American Dreamz is a multi-layered comedy that satires American politics, talent search shows and the way in which the media moulds and represents its talent through clever marketing and manipulation. The film is effective in achieving this and laughs can be found aplenty, but on occasion it feels like the story drags on.
At the onset we meet Martin Tweed (Hugh Grant), the self-obsessed host of America’s most popular talent search show American Dreamz. The ratings for his show have hit the roof and he is now on the search for next season’s talent.
Across his searches, he finds Sally Kendoo (Mandy Moore), a karaoke star who may just be America’s answer to finding the next Britney Spears. Sally dumps her love interest William Williams (Chris Klein) on the finding out of her opportunity to sing on American Dreamz, where William then joins the army out of the pain of losing his one true love.
At the top of the state, President Staton (Dennis Quaid) has just been re-elected and to our surprise, we find out that he has rarely or never read a newspaper. Staton decides to hole himself up and back track on years of reading that he has missed. To the concern of his wife and his Chief of Staff (Willem DaFoe, who characteristically represents a Cheney-like character), President Staton is offered a special judging role on the American Dreamz finale in an effort to get him out of his room and back into the public eye.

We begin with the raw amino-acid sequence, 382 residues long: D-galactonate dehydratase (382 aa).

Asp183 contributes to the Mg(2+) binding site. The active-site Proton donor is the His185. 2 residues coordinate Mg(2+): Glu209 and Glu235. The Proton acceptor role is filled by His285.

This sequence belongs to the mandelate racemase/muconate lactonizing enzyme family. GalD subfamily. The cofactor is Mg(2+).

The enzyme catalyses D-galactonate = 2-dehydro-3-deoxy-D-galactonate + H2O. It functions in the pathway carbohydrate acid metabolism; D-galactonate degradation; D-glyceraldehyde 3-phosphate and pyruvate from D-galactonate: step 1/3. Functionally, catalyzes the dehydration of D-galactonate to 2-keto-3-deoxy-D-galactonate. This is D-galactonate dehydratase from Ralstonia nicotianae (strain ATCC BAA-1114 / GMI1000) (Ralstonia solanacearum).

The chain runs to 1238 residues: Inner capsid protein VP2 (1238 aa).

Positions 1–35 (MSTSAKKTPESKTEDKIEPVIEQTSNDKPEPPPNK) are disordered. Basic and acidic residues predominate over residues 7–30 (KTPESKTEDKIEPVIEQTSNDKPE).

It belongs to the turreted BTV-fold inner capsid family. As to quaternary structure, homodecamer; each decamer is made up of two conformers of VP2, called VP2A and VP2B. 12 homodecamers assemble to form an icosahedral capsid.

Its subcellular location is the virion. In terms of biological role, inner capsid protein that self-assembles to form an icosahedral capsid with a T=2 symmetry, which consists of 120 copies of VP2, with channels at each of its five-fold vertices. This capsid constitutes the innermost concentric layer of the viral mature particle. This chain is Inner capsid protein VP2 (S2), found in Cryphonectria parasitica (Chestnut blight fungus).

Across the globe, the clumsy, show-tune singing, terrorist-in-training Omer (Sam Golzari) is sent to America by his camp to be rid of him, but after accidentally being discovered by American Dreamz’ talent scouts, he is given the ultimatum to make it to the finals where he would become a martyr and in the process destroy the President on national television.
The film’s laughs come from the obvious parodies of each of its characters and their personalities. For instance, the President here is portrayed particularly like a puppet on a string, where his Chief of Staff tells him what to say word-for-word through a mini-receiver. Omer is particularly reluctant as a suicide bomber and portrays a more humane side compared to each of the films other characters.
The acting from Grant, Moore and Golzari are superb in their respective roles. Grant plays his self-absorbed character trying to fight his inner self splendidly and in retrospect, Moore’s win-at-all costs character Sally does well to complement Grant’s Tweed. By far the most out-standing performance would have to go to new-comer Golzari who plays Omer. Golzari is perfect as the terrorist wannabe turned reality TV star. The audience is made most to feel for his character who has to decide whether he will follow through with his camp’s obligations or let his conscience get the better of him and possibly become a star of American Dreamz.
The film tries to put these multiple storylines together in a coherent fashion, all the while sending messages about the state of American politics and the fascination of the public with reality TV shows, and the way in which the media purports stories to further their ratings for economic value. At times the film loses the attention of the audience, but this is made up for with quirky comedy and a wholesome good feeling after the film is finished, even after the bizarre ending.
Writer/director Paul Weitz claims that he wrote the original draft of the American Dreamz (2006) script before he had ever watched an episode of American Idol (2002).